#alt-ac in Context

The #Alt-Academy project features contributions by and for people with deep training and experience in the humanities, who are working or are seeking employment — generally off the tenure track, but within the academic orbit — in universities and colleges, or allied knowledge and cultural heritage institutions such as museums, libraries, academic presses, historical societies, and governmental humanities organizations. 

The work of such institutions is enriched and enabled by capable "alternative academic" humanities scholars. Although they are rarely conventionally-employed as faculty members, the people contributing to this site maintain a research (or R&D) and publication profile, and bring their methodological and theoretical training to bear every day on problem sets of great importance to higher education. For some, keeping their considerable talents within — or around — the academy can be more difficult than making a switch to private-sector careers. Class divisions among faculty and staff in higher ed are profound, and the suspicion and (worse) condescension with which so-called “failed academics” are met can be disheartening.

For all that, we love our work. Many on the #alt-ac track will tell you about the satisfaction of making teams (and systems, and programs) work, of solving problems and personally making or enabling breakthroughs in research and scholarship in their disciplines, and of contributing to and experiencing the life of the mind in ways they did not imagine when they entered grad school. This site is for them, and for the next generation of hybrid humanities scholars — people who are building skills and experience in precisely those areas of the academy that are most in flux, and most in need of guidance and attention by sensitive, capable, imaginative, and well-informed #alt-ac scholar-practitioners.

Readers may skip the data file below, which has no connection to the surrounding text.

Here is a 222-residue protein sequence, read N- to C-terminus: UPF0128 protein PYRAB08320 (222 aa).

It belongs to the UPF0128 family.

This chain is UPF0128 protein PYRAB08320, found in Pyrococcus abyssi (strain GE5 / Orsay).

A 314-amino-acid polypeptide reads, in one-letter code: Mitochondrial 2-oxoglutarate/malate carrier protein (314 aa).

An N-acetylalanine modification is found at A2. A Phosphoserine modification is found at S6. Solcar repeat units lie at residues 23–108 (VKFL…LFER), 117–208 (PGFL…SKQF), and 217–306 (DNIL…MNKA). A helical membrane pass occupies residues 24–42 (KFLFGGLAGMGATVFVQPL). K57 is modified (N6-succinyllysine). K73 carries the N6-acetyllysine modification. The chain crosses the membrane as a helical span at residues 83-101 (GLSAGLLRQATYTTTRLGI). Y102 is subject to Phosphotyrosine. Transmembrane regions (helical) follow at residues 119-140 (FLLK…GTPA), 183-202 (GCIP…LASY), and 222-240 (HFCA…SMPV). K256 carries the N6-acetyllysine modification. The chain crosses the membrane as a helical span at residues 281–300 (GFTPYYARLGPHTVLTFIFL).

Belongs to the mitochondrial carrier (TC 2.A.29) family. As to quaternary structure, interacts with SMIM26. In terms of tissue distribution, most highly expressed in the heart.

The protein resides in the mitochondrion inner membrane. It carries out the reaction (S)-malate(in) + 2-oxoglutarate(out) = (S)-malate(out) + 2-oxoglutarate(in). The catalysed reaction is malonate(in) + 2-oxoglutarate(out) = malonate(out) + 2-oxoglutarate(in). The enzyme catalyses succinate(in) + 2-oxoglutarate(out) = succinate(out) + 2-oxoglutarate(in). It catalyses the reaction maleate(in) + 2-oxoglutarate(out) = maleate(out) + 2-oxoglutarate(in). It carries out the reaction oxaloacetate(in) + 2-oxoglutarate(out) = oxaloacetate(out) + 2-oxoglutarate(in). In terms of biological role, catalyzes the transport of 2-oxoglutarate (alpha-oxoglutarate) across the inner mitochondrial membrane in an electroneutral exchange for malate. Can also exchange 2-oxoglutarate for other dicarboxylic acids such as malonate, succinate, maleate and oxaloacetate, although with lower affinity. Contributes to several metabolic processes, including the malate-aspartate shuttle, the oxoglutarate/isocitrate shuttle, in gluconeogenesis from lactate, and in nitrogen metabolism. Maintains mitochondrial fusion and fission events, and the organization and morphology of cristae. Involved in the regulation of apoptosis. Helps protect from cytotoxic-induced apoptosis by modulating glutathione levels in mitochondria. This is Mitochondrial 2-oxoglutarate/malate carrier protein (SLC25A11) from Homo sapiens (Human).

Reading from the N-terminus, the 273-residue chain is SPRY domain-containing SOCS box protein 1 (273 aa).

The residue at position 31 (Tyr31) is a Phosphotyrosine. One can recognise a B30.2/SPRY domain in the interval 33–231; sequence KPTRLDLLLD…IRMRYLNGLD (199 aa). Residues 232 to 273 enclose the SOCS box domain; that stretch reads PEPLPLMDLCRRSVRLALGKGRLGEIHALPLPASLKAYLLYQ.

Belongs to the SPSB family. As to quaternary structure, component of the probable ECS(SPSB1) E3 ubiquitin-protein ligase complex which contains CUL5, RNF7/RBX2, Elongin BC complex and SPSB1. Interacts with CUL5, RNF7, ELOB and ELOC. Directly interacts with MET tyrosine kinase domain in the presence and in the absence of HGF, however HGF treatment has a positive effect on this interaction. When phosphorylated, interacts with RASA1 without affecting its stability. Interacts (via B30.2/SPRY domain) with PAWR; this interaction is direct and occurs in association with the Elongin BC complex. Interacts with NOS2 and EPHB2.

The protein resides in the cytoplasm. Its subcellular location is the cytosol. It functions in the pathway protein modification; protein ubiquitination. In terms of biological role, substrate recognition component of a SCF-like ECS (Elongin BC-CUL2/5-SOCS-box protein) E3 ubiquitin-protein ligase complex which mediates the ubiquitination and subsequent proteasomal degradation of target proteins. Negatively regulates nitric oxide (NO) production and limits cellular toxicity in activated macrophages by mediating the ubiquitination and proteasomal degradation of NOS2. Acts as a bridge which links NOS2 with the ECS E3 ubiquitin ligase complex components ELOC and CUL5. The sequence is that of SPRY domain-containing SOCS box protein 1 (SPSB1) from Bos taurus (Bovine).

Founding editor Bethany Nowviskie describes the genesis of the #alt-ac project in her introductory essay, "Two Tramps in Mud Time" and talks more about the phrase "alternative academic" here (hint: it's really about an alternative academia, a new imagination for the systems in which we operate), — while coordinating editor Katina Rogers describes work we are doing to discover more about the current make-up of the community and its needs.

Readers may also be interested in resources to be found at projects like the Versatile PhD and GradHacker. You can follow ongoing conversations about alternative academic careers marked with the “#alt-ac” hashtag on Twitter, and see a list of some of our twittering community members